Philip Warner - Battle For France (Ebook)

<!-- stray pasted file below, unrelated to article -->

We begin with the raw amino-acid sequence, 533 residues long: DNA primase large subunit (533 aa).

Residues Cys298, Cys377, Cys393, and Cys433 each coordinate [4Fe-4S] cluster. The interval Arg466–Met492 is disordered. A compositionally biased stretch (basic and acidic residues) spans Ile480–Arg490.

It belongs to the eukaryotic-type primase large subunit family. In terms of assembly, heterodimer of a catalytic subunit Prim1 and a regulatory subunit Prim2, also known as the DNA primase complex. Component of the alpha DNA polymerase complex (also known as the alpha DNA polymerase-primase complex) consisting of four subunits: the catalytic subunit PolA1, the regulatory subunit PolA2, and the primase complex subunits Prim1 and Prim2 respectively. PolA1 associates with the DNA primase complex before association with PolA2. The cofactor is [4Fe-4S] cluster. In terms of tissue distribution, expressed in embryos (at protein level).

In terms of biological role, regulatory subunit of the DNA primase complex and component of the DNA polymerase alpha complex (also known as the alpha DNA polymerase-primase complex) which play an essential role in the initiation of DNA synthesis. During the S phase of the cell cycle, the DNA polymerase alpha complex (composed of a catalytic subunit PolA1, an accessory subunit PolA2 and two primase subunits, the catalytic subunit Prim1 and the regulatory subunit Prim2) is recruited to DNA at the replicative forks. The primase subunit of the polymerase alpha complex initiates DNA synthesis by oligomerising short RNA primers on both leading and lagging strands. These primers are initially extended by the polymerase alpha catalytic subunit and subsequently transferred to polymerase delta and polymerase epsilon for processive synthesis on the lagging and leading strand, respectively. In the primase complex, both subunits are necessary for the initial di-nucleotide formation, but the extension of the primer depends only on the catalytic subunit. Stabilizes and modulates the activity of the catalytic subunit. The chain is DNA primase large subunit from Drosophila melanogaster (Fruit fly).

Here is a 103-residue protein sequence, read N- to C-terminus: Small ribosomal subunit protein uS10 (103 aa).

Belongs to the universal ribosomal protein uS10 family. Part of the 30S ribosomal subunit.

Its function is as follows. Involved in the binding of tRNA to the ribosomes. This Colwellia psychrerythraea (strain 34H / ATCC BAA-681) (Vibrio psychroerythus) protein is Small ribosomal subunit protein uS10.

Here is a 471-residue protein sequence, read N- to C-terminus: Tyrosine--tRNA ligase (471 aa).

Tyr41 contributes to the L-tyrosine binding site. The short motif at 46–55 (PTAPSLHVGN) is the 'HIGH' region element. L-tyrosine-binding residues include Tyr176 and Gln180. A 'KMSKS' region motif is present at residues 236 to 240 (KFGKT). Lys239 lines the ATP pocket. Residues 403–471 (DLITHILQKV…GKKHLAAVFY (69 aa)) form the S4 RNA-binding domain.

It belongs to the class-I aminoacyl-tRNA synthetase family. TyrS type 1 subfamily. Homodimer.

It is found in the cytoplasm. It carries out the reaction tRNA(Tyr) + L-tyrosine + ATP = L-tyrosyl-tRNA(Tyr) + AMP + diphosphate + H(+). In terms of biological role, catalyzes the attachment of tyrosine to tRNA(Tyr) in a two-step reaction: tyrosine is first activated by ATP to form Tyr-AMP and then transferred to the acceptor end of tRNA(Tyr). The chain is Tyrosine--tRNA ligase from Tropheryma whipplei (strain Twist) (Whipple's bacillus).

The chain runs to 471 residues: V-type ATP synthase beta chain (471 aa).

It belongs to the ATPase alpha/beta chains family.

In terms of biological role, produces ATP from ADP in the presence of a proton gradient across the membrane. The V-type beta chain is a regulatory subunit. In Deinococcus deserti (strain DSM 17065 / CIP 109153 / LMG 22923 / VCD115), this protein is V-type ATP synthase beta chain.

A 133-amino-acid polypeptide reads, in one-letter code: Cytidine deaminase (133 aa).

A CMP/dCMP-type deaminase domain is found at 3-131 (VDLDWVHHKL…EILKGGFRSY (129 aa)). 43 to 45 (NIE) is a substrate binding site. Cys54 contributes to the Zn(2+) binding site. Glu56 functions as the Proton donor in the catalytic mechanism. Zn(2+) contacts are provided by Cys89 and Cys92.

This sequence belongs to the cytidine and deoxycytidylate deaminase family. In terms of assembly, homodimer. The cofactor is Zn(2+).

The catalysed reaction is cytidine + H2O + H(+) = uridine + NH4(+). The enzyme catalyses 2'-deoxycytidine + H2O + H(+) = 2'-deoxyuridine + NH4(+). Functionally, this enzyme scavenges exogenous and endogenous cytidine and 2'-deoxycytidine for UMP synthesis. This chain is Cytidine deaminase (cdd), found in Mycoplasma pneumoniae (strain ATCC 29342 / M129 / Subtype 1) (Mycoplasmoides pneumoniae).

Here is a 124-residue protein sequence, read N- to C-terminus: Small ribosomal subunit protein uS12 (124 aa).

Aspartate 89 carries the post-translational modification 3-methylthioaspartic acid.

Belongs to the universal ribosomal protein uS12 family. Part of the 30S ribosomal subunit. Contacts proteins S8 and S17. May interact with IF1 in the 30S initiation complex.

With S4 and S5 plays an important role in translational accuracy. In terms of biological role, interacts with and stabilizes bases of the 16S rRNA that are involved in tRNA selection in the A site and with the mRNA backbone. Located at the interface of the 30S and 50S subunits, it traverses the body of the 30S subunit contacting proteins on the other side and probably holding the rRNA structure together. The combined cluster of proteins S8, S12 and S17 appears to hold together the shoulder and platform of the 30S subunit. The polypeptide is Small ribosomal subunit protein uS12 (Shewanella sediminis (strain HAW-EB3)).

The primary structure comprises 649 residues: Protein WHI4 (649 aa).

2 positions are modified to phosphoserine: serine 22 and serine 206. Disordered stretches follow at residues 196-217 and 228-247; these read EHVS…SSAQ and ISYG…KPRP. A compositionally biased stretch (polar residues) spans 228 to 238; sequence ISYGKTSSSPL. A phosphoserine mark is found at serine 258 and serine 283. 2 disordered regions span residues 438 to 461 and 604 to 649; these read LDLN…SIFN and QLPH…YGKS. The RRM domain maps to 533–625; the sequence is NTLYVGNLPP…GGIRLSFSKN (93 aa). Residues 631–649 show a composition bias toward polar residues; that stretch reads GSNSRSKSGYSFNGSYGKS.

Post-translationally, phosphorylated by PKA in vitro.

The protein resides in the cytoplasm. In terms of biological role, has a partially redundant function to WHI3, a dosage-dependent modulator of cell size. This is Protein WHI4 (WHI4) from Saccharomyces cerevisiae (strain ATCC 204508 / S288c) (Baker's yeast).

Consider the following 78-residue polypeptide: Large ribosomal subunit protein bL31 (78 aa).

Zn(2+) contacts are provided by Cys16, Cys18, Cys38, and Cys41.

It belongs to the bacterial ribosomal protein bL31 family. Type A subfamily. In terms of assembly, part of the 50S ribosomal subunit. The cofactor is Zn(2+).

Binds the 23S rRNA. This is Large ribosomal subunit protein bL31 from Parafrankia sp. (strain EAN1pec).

Philip Warner has produced here a gripping account of the turbulent months of May and June 1940 and a story of courage, confusion and drama. With the perspective of history it interweaves a mass of new material, much of it revelatory, with the dramatic stories of those in the thick of action – who, regardless of rank or nationality, were taken by surprise at the speed and turn of events. Warner clarifies and personalises this crucial stage of the war, drawing on the personal accounts of ordinary people who knew only too well what was happening around them, and of those in authority – who often did not. We learn of the bizarre events that characterised this period: how the Allies captured (and ignored) the detailed plans for the invasion of Belgium and Holland – while the Germans decisively changed their strategy; how the German command halted Guderian’s tanks twice because they could not believe their success – unwittingly assisting in the evacuation of Dunkirk; and how the British planned a re-invasion of France in the midst of their troops withdrawal. Contrary to popular belief, the battle of France did not end with Dunkirk. For the next three weeks there were fierce rearguard battles and another 209,000 soldiers were later evacuated. Ultimately this is a story of extraordinary bravery, the courage of ill-equipped and under-trained British forces and the unsung contribution of parts of the French forces. Warner makes sense of these events in an international and historical context too. He discusses the new role of tank divisions and dive bombers, fluctuating morale and reputations lost and won. He shows how the German victory mistakenly convinced Hitler that Russia would be as easily won, how Anglo-French relations were seriously damaged by the British destruction of the French Navy and the huge repercussions in Indo-China which eventually led to the Vietnam war.